"Local" Healthcare Isn't What It Used To Be

Kim BellardWe live in a world where bigger is better.  Our phones are getting bigger.  Our televisions are getting bigger.  Our biggest companies are getting bigger (at least if they are in tech).  Our cars, especially SUVs, are getting bigger.  Our houses are getting bigger.

And, in healthcare, our hospitals are getting bigger, our physician practices are getting bigger, our health insurers, pharmaceutical companies, and medical device manufacturers are all getting bigger. 

It's time to question whether any of this is good. 

We're seeing it happen with retail malls already.  As has been widely reported, all across the country malls are re-purposing, dying a slow death, or dead already.  With Amazon and other online shopping giving seemingly limitless choices, easy price comparisons, and insanely quick home delivery, why bother to fight the traffic and the crowds, only to trudge through the mall in hopes of finding what you're looking for?

But retail shopping is not quite dead.  We're already seeing the one-time anchor tenants of malls starting to resize, as well as "big box" stores.  They making their existing stores smaller and opening up new, smaller stores.  "Retailers are realizing that they have to downsize stores to save money,” one retail expert told The Washington Post.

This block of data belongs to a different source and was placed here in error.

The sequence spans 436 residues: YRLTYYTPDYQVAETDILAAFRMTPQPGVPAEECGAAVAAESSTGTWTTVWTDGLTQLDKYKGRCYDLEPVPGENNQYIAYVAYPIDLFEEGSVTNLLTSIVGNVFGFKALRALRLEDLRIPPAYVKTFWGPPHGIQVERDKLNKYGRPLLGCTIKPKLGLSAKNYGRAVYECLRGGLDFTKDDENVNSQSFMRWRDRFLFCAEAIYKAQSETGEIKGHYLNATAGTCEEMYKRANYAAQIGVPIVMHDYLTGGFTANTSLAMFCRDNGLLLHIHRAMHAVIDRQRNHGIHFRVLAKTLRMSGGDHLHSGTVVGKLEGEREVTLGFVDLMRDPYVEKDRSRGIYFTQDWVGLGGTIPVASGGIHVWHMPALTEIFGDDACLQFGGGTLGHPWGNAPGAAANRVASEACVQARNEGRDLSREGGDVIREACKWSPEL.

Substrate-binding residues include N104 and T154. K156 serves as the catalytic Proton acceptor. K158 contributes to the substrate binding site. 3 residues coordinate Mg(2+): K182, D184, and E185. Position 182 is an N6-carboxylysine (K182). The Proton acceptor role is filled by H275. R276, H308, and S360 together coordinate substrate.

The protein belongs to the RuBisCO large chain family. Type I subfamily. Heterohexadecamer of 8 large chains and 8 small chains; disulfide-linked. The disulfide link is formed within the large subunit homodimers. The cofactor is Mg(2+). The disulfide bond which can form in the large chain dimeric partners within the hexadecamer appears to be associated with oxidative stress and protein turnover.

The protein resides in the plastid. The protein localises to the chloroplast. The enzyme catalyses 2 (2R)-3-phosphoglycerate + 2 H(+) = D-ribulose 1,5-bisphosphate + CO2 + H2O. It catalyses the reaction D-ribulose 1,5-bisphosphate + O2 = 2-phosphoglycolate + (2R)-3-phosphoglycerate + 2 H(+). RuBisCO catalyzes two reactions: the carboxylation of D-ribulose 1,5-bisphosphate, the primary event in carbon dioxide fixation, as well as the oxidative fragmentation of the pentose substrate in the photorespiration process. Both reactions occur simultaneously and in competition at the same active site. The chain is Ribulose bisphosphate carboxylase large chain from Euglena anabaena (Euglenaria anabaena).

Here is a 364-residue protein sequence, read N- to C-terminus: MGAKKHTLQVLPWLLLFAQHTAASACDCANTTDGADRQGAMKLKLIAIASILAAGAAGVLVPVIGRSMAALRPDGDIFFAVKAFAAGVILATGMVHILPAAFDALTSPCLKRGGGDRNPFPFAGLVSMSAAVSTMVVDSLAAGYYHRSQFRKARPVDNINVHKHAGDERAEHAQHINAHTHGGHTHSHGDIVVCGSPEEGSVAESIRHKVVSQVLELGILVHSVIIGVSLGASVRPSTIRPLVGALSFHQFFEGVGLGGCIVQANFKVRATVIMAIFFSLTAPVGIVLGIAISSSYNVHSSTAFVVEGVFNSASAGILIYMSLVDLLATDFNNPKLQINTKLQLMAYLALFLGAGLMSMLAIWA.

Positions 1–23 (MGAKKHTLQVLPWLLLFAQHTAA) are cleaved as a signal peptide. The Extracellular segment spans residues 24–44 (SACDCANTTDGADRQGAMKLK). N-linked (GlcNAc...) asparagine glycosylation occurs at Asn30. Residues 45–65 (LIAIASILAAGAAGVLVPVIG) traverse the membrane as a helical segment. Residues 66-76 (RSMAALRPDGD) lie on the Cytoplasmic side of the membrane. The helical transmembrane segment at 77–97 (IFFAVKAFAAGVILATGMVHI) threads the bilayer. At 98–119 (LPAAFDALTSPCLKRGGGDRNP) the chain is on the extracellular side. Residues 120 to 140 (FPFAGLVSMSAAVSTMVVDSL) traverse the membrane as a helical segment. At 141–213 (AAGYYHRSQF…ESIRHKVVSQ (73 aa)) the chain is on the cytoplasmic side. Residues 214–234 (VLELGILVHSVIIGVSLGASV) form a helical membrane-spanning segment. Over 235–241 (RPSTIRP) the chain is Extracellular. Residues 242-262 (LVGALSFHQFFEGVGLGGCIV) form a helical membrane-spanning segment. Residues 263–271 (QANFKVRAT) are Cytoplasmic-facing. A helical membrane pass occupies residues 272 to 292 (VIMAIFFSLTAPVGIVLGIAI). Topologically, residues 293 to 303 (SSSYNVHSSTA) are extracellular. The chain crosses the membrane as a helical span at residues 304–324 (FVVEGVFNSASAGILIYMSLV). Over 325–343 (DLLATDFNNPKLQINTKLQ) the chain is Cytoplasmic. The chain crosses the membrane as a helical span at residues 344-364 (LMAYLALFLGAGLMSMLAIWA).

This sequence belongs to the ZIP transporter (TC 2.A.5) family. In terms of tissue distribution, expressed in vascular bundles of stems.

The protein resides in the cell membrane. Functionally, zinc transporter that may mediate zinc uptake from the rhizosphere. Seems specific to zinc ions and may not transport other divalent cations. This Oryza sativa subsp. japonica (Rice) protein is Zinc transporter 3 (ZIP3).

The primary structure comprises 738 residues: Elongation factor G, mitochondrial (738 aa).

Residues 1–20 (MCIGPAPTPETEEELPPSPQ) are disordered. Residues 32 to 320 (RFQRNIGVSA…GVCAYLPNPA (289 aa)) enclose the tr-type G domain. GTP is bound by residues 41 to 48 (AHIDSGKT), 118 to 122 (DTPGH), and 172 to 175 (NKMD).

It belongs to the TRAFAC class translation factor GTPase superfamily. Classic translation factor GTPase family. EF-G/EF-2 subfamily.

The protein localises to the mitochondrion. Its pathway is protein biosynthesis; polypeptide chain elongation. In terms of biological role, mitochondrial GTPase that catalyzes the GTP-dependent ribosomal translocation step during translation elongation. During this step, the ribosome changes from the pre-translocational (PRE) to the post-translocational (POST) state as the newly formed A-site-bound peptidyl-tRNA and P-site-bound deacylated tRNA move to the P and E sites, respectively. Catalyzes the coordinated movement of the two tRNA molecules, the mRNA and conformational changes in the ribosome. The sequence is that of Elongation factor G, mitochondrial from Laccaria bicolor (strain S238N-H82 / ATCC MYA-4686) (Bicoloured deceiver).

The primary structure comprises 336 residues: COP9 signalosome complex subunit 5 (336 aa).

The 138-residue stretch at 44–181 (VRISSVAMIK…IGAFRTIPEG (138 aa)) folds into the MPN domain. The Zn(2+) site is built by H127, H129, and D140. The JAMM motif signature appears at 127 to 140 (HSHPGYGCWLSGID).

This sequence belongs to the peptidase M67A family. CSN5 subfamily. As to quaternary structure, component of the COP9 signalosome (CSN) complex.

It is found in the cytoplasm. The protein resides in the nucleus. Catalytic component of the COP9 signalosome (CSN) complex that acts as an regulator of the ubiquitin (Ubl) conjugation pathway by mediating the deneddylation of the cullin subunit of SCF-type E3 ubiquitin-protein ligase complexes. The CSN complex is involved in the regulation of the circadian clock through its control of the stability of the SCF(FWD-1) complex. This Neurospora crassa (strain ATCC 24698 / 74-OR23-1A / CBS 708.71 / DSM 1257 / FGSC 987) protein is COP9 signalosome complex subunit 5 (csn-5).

Healthcare is finally starting to realize it is, in fact, a retail business, and there is a trend for healthcare to locate in malls, part of the many ways malls are reinventing themselves.  But, of course, healthcare may be too late on this curve too.

Another, and perhaps better, example of how retail is changing was outlined recently in The Wall Street Journal.  Despite the much-ballyhooed increase in urban living, it's not all downtown condos for millennials and empty-nesters.  Millennials, it turns out, like the advantages of urban living but still want homes in the suburbs.  So suburban real estate developers are starting to incorporate retail in alongside new homes. 

"The single biggest challenge is walkability," Steve Patterson of Related Development LLC told WSJ.  People want schools, shopping, restaurants close by.  Another developer, Mark Culwell of Transwestern Development Co., added: "The resident comes home, relaxes a bit and then goes to a store half a block away without having to get back in the car." 

Unless, of course, he/she has to go to the doctor or, even worse, a hospital. 

Along these lines, NEJM Catalyst just published an interesting article by Jennifer Wiley, Nir Harish, and Richard Zane, three physician leaders.  In it, they make the case for "decentralization of health care."  As they say:

The traditional delivery model of a hospital as the “hub” of care, with a single centralized facility providing every facet of disease management and treatment, from specialized surgical cancer care to routine eye exams and chronic blood pressure management, should be questioned

Their argument is based around two key premises.  One is that "in the not-too-distant" future, health care systems will get paid for keeping people healthy.  Procedures like surgeries will go from being "golden gooses" to being an expense.  Having a big building with high fixed costs will be big disadvantage.